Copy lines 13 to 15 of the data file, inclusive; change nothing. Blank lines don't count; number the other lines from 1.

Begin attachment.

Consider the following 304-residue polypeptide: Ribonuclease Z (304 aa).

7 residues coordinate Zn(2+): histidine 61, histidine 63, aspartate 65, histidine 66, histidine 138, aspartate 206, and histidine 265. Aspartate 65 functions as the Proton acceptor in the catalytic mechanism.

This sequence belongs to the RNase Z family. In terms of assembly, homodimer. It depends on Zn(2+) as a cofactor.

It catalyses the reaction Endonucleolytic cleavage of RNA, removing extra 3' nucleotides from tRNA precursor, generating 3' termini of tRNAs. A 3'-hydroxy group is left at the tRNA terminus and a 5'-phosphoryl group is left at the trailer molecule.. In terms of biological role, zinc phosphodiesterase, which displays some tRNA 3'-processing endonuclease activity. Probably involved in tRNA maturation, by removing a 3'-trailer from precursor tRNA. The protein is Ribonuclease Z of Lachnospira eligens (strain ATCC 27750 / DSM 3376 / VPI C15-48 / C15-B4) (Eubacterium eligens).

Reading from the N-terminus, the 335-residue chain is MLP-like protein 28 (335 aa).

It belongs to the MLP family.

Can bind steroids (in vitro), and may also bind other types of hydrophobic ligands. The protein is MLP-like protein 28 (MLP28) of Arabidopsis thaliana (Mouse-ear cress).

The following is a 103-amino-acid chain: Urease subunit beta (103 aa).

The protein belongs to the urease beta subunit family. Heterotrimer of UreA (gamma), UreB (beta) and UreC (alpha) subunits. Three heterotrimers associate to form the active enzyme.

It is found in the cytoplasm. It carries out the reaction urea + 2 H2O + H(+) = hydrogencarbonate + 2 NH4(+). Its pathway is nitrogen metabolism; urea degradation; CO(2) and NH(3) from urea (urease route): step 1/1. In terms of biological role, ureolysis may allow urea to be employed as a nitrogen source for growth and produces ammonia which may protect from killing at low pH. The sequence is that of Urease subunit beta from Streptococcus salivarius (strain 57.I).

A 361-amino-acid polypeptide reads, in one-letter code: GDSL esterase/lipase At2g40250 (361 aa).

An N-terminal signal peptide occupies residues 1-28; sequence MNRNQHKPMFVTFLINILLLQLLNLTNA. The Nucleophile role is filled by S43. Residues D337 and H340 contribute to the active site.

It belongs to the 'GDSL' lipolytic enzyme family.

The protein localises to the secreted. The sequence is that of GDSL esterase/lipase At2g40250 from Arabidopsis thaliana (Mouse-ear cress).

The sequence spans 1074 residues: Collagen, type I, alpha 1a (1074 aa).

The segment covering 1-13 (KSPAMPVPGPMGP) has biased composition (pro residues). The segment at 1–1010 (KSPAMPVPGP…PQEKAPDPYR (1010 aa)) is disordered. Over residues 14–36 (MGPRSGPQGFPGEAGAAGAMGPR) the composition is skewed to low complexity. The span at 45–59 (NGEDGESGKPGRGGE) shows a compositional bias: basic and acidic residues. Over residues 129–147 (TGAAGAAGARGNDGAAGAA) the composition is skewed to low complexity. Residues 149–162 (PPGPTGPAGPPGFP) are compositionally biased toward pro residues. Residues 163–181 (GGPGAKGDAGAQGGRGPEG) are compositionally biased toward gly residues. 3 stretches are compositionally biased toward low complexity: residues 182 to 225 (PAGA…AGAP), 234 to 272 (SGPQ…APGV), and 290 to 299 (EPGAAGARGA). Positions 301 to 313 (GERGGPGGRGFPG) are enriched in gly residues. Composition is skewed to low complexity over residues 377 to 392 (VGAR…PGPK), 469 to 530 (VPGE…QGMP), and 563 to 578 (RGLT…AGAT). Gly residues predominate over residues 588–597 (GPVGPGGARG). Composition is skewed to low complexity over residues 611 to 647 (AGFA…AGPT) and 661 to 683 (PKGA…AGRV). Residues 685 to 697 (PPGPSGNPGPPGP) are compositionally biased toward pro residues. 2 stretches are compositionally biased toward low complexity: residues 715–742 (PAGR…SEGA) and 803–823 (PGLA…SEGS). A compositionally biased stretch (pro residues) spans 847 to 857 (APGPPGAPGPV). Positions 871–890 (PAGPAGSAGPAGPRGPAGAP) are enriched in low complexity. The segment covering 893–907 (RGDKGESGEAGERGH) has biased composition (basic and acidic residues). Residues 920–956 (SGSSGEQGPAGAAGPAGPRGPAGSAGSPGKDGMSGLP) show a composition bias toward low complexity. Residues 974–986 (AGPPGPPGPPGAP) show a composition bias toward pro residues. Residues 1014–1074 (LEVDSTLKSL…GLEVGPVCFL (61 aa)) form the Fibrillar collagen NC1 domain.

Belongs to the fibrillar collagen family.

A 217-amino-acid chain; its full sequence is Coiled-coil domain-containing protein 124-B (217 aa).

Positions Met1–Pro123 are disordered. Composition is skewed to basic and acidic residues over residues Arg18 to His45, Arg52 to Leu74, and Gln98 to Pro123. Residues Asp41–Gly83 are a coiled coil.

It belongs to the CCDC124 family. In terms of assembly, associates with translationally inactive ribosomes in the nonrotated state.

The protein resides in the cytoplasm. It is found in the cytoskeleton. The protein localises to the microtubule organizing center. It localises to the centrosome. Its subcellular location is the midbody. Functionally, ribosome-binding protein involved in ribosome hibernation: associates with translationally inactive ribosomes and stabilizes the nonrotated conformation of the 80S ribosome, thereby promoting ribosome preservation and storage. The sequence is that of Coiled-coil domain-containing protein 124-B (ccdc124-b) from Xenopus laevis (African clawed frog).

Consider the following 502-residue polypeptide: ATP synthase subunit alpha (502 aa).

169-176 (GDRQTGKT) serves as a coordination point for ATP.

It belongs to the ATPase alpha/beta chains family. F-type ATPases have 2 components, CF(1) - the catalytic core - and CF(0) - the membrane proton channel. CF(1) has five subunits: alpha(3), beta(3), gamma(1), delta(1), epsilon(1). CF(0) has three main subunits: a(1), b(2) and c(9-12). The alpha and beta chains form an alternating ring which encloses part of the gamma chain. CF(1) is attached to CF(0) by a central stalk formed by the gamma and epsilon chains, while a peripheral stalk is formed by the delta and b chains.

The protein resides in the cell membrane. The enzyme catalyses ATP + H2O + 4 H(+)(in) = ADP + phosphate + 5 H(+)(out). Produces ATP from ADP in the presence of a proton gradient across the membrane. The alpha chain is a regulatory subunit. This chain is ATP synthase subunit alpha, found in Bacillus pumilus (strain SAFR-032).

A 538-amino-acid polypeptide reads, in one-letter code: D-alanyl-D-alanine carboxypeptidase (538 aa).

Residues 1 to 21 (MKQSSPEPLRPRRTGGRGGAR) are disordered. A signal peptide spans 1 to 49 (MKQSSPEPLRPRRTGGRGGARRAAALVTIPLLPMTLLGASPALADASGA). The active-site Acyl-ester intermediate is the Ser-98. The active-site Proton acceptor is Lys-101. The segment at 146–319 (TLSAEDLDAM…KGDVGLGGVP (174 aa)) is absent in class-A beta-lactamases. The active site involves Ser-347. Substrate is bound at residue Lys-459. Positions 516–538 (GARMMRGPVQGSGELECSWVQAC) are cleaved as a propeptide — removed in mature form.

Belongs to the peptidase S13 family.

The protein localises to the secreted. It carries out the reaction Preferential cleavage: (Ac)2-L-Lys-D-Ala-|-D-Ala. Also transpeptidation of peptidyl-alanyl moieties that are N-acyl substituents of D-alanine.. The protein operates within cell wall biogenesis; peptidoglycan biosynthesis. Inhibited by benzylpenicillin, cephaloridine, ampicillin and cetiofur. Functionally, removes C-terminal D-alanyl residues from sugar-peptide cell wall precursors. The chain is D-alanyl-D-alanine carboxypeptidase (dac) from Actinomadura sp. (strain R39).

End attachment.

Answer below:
It belongs to the 'GDSL' lipolytic enzyme family.

The protein localises to the secreted. The sequence is that of GDSL esterase/lipase At2g40250 from Arabidopsis thaliana (Mouse-ear cress).

The sequence spans 1074 residues: Collagen, type I, alpha 1a (1074 aa).